Court will rule on release of DNC finance records

Members of Reclaim Philadelphia march through Center City to demand that the DNC reveal its sources of funding. (Emma Lee/WHYY)

Members of Reclaim Philadelphia march through Center City to demand that the DNC reveal its sources of funding. (Emma Lee/WHYY)

Who’s paying for Philadelphia to host the Democratic National Convention? We may — or may not — know more after a Court of Common Pleas hearing Thursday morning. 

Specifically, Judge Abbe Fletman will decide whether the Philadelphia Authority for Industrial Development (PAID) must release the quarterly financial reports submitted by the DNC host committee, which is raising about $60 million to cover the costs of the event. The reports are required as part of an agreement in which PAID, a city agency, guaranteed a $15 million line of credit to the host committee.

Dustin Slaughter, an independent journalist, requested the documents through a right-to-know request. The state’s Office of Open Records ruled in April that PAID should release the reports by July 14. That date came and went and Slaughter filed a complaint in the Court of Common Pleas last week. 

Slaughter’s attorney, Drexel University law professor Chapin Cimino, requested an emergency hearing, which is scheduled for Thursday morning at 9 a.m. in Fletman’s chambers in Philadelphia City Hall. 

“Thursday’s ruling, more broadly, will be a judgement on whether or not private entities, like the host committee, will be able to exert political pressure over the public’s right to know, and use the courts to stymie transparency,” said Slaugher in a press release. 

A spokeswomen for PAID did not immediately respond to requests for comment.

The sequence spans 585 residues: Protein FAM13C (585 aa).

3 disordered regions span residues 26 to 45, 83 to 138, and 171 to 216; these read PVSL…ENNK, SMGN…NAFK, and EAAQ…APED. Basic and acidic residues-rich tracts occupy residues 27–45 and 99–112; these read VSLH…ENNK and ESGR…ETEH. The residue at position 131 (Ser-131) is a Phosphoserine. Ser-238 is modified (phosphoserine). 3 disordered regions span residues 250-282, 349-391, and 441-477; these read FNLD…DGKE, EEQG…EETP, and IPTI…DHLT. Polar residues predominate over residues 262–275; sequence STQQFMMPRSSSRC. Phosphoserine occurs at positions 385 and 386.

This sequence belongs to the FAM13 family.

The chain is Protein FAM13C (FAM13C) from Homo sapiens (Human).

“These actions are perpetuating a negative narrative that does not exist,” said host committee spokeswoman Anna Adams-Sarthou in a statement. “The fact is the Host Committee’s fundraising has been on track and, moreover, successful, with no City dollars spent to cover any of our obligations.”

The host committee has said previously it is complying with federal law, which states it must release donor information 60 days after the convention. 

Six activists with the group Reclaim Philadelphia — mostly Bernie Sanders supporters — were arrested during a a rally in support of releasing the records ahead of tomorrow’s court hearing. About 70 people attended the rally, chanting “people in, party out” and calling on host committee leaders Ed Rendell, Daniel Hillferty and David L. Cohen to step down. 

In the past two weeks, the group has also attempted to deliver letters to the men’s offices and last week, their homes. 

“I think our country’s being taken over by corporate interests and we suspect that that is who is behind funding this convention,” said Amy Roat, a Philadelphia school teacher who participated in the protest. “We also want to reform the Democratic Party and if we don’t have the information, then we don’t know.”

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